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When I was a kid, I lived for model rocketry. I was the vice president of our town’s model rocketry club. I raked leaves, mowed lawns, babysat bratty kids, anything to save up enough scratch to order from the Estes or Centuri catalogs. I can still remember the supreme joy I would feel on the days when those packages would arrive in the mail. And I will forever experience a little flashback to my nerdy youth whenever I heard that “SSHHOOOO” sound of a rocket launch and the sulfury smell of a spent black powder motor casing. Good times. Good times.

Here are some of our favorite posts about model rockets that we’ve featured on the site over the years. I’m not a “Born-Again Rocketeer,” but I certainly get the itch whenever I come this close to the hobby I used to love so dearly. I still may be tempted back onto the range before I blast off for my final apogee.

#10

Laser-cut model rocket stands

#9

DIY Inclinometer: The SKYSCOPE

#8

Make Podcast: John Maushammer’s CVS Rocketcam

#7

The iPhone rocket: The story (and data) of how an iPhone hit 1300ft

#6

Estes educator – Free resources for model rocketry

#5

Controlling model rocket firing

#4

Remote model rocket telemetery

#3

How-To: Make your own model rocket igniters

#2

How-To Tuesday: Compressed air rocket

#1

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10-Rail Model Rocket Mega-Launcher

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Bonus item! Link to post about PDF download of the 1971 Centuri Model Rocket Designers Manual!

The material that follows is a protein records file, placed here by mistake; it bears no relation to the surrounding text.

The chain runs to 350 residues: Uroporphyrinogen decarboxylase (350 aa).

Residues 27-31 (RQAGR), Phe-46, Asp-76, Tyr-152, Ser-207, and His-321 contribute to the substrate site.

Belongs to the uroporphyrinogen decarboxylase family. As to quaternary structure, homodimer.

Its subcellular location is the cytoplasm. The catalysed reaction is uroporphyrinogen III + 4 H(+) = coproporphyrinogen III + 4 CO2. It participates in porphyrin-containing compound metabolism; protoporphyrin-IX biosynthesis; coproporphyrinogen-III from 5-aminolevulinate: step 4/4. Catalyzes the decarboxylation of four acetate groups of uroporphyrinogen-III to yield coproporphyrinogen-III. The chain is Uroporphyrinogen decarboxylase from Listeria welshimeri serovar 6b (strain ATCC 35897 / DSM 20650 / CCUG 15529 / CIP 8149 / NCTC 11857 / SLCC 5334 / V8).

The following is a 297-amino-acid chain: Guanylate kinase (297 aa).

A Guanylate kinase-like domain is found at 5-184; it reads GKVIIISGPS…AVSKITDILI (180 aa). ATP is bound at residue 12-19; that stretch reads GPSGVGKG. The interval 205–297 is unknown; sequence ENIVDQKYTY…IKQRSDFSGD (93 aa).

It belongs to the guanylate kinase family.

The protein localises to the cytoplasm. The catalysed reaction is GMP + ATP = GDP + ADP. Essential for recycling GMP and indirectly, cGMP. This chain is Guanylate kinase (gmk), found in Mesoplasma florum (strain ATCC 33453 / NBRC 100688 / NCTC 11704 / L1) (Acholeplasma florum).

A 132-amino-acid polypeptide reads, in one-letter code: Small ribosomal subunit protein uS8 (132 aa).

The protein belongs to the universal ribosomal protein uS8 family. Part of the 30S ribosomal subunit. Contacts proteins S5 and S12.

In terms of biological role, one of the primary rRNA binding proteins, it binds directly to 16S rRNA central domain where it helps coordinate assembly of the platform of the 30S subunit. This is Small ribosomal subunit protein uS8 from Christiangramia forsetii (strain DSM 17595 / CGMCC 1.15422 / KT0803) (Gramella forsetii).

Gareth Branwyn

Gareth Branwyn is a freelancer writer and the former Editorial Director of Maker Media. He is the author or editor of a dozen books on technology, DIY, and geek culture, including the first book about the web (Mosaic Quick Tour) and the Absolute Beginner’s Guide to Building Robots. He is currently working on a best-of collection of his writing, called Borg Like Me.


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Comments

  1. dtownmaker says:

    Glad to see Doug’s efforts with the multi-launcher topped this awesome list!

  2. StefanJ says:

    By coincidence, my last launch of the year is tomorrow. Just a couple of small models. Mostly I’m there to help out others. I’ll have a dozen of my home-wound igniters on hand in case someone needs spares!

    * * *

    I actually have a copy of that design manual. Bought it from Eisenstadt’s hardware store (they carried EVERYTHING actually) around 1971.

    Someone recreated that lovely spaceship model on the cover. It is a “hollow log” design, made from slats of balsa over a frame.

    1. Gareth Branwyn says:

      I had that Design Manual as a kid and spent lots of time staring wistfully at that cover and the awesome rocket on it. I also coveted all of the special Centuri- and Estes-branded supplies like the “Cute Powder,” the Centuri-branded “Model Rocket Glue,” and the Estes “Rocket Wax.” I could barely afford the rockets, the motors, and an X-Acto knife on the allowance money I got, so I couldn’t afford such frivolities. I dreamed of getting one of those big rocketry design kits (or whatever they called them) that had a bunch of body tubes, nose cones, different thicknesses of balsa stock, etc.

      The one persistent, vivid memory I have of getting those orders of parts in the mail (besides the intense joy of finally getting the stuff — on the long end of working chores to save up the money) was the intense letdown at the size of the boxes. I would collect, say $20 and spend hours pouring over the catalog figuring out how to maximize my dough. I’d have all kinds of stuff on the order form: besides a rocket or two, and a pack of motors, I’d have, say a parachute, some balsa stock, some launching lugs, extra igniters, whatever. It would seem like a lot of items so I’d have this inflated image in my head of a pretty large box and then this really small package would show up, not much bigger than a large hardback book. Bummer.

  3. StefanJ says:

    If anyone gets a Jones to build the designs in that Centuri manual, there’s a cottage firm called Semroc that sells tubes, nose cones, motor mounts and so on. No plastic parts, but the equivalent in balsa. They also have recreations of classic Centuri kits.